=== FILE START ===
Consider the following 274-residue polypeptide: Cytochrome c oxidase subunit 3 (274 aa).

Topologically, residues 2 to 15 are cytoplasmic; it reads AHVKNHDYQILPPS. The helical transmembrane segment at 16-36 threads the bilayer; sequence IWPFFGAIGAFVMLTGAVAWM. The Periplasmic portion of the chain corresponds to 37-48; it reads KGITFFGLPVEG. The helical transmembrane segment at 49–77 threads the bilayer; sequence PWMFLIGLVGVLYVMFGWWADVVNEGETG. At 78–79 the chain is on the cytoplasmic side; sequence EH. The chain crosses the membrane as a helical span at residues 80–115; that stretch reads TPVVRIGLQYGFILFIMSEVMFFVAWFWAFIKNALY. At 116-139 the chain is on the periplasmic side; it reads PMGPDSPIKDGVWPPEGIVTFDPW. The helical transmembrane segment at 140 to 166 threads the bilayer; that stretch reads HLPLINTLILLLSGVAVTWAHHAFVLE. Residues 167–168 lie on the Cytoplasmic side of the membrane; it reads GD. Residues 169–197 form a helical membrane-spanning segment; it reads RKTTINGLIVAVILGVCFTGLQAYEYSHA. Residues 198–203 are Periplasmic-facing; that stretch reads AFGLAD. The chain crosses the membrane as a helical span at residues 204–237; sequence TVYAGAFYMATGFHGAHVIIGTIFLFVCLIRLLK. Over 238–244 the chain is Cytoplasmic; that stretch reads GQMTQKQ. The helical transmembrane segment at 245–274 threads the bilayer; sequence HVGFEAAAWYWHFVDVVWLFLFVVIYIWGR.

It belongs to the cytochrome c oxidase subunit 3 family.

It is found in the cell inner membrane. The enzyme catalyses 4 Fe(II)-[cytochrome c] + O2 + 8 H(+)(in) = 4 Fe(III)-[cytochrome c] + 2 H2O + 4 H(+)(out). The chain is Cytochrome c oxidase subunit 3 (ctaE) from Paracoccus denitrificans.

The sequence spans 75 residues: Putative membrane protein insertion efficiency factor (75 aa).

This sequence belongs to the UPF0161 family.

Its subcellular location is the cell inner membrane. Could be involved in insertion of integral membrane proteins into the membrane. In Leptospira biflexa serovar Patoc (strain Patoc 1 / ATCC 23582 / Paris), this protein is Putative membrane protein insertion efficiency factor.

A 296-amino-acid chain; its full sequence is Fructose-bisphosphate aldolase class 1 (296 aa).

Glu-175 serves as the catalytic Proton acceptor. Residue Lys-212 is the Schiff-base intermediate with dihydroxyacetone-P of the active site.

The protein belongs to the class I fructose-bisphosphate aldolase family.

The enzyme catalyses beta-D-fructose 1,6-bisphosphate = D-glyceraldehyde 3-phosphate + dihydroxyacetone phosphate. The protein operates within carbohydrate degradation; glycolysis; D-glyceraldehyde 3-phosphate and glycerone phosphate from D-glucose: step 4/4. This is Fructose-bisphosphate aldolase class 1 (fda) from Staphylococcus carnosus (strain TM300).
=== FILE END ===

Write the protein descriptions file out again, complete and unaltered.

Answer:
Consider the following 274-residue polypeptide: Cytochrome c oxidase subunit 3 (274 aa).

Topologically, residues 2 to 15 are cytoplasmic; it reads AHVKNHDYQILPPS. The helical transmembrane segment at 16-36 threads the bilayer; sequence IWPFFGAIGAFVMLTGAVAWM. The Periplasmic portion of the chain corresponds to 37-48; it reads KGITFFGLPVEG. The helical transmembrane segment at 49–77 threads the bilayer; sequence PWMFLIGLVGVLYVMFGWWADVVNEGETG. At 78–79 the chain is on the cytoplasmic side; sequence EH. The chain crosses the membrane as a helical span at residues 80–115; that stretch reads TPVVRIGLQYGFILFIMSEVMFFVAWFWAFIKNALY. At 116-139 the chain is on the periplasmic side; it reads PMGPDSPIKDGVWPPEGIVTFDPW. The helical transmembrane segment at 140 to 166 threads the bilayer; that stretch reads HLPLINTLILLLSGVAVTWAHHAFVLE. Residues 167–168 lie on the Cytoplasmic side of the membrane; it reads GD. Residues 169–197 form a helical membrane-spanning segment; it reads RKTTINGLIVAVILGVCFTGLQAYEYSHA. Residues 198–203 are Periplasmic-facing; that stretch reads AFGLAD. The chain crosses the membrane as a helical span at residues 204–237; sequence TVYAGAFYMATGFHGAHVIIGTIFLFVCLIRLLK. Over 238–244 the chain is Cytoplasmic; that stretch reads GQMTQKQ. The helical transmembrane segment at 245–274 threads the bilayer; sequence HVGFEAAAWYWHFVDVVWLFLFVVIYIWGR.

It belongs to the cytochrome c oxidase subunit 3 family.

It is found in the cell inner membrane. The enzyme catalyses 4 Fe(II)-[cytochrome c] + O2 + 8 H(+)(in) = 4 Fe(III)-[cytochrome c] + 2 H2O + 4 H(+)(out). The chain is Cytochrome c oxidase subunit 3 (ctaE) from Paracoccus denitrificans.

The sequence spans 75 residues: Putative membrane protein insertion efficiency factor (75 aa).

This sequence belongs to the UPF0161 family.

Its subcellular location is the cell inner membrane. Could be involved in insertion of integral membrane proteins into the membrane. In Leptospira biflexa serovar Patoc (strain Patoc 1 / ATCC 23582 / Paris), this protein is Putative membrane protein insertion efficiency factor.

A 296-amino-acid chain; its full sequence is Fructose-bisphosphate aldolase class 1 (296 aa).

Glu-175 serves as the catalytic Proton acceptor. Residue Lys-212 is the Schiff-base intermediate with dihydroxyacetone-P of the active site.

The protein belongs to the class I fructose-bisphosphate aldolase family.

The enzyme catalyses beta-D-fructose 1,6-bisphosphate = D-glyceraldehyde 3-phosphate + dihydroxyacetone phosphate. The protein operates within carbohydrate degradation; glycolysis; D-glyceraldehyde 3-phosphate and glycerone phosphate from D-glucose: step 4/4. This is Fructose-bisphosphate aldolase class 1 (fda) from Staphylococcus carnosus (strain TM300).